API_ENDPOINT = 'https://api.chucknorris.io/jokes/random'.freeze

  def self.call(requests_count)
    jokes = Queue.new
    requesters = []

    requests_count.times do
      requester = DataRequester.new(API_ENDPOINT)
      future = requester.future.call

      requesters << future
    end

    jokes = requesters.map(&:value)
  end
end

class DataRequester
  include Celluloid

  # the rest is the same as in the previous example
  # (...)
end

Celluloid introduces the concept of Actors. Actors are objects that can be spawned in the background with a monitored state. We can turn the existing DataRequester class into an Actor by including Celluloid module. From now on, we get plenty of async methods available on class instances. In our case, we will use future. Futures or promises represent the concept of async calls that will eventually return some value. Perfect for returning a response from HTTP calls. Now, instead of threads, we have a collection of futures. Calling value on each of them ensures their execution is finished. The last noticeable change is an invocation of Celluloid.boot at the beginning of the file. We need to spawn a Celluloid supervisor. In the Rails app, we typically put it in the initializer.

Concurrent Ruby

The previous solution looks good to me, but there is one problem. When you visit the Celluloid GitHub page, you can read: "As of 2016 the gem is not maintained any more". 😱 So, how is it done today? Concurrent Ruby is a modern library providing a vast array of tools for multithreading. Let's take a look at the code:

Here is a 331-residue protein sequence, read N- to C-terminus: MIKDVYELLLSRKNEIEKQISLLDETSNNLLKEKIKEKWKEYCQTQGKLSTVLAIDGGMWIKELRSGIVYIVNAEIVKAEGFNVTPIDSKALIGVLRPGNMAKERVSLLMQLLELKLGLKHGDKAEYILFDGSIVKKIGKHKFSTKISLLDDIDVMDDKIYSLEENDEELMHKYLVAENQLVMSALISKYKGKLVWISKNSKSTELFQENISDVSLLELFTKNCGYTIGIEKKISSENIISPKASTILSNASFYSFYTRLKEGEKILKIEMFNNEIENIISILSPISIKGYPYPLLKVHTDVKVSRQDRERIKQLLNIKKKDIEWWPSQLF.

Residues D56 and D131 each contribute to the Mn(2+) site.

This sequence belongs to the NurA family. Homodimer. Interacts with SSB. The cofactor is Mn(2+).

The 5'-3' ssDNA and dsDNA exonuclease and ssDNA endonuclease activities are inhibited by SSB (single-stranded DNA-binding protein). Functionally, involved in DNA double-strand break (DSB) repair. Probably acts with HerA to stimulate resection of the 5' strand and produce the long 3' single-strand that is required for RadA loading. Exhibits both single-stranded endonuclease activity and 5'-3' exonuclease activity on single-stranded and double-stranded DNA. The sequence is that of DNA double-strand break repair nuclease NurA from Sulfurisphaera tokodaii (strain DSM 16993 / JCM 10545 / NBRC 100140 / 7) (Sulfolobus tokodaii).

require 'net/http'
require 'json'
require 'concurrent'

class AsyncConcurrentService
  API_ENDPOINT = 'https://api.chucknorris.io/jokes/random'.freeze

  def self.call(requests_count)
    jokes = Concurrent::Array.new
    futures = []

    requests_count.times do
      requester = DataRequester.new(API_ENDPOINT)
      future = Concurrent::Future.execute { requester.call }

      futures << future
    end

    jokes = futures.map(&:value)
  end
end

class DataRequester
  # exactly the same as in the 1st example
  # (...)
end

As you can see, we follow a similar approach with futures. However, we don't have to include any additional modules in DataRequester class. This is the most significant difference between Celluloid solution. The logic of asynchronous operations completely shifts from the actor into the service class which decides what to invoke asynchronously. And we can also utilize the Concurrent::Array structure for storing the results.

Summary

The listed examples cover the elemental scenario of multithreading in Ruby. We used Futures to fetch the results of async calls to ensure they all finish. Of course, we could make some improvements, such as adding error handling in sub-threads or introducing a thread pool. Maybe that's a good topic for the next article... 🤔

P. S. If your use case covers specifically sending many HTTP requests simultaneously check out Typhoeus gem.

Michał Łęcicki
Ruby Developer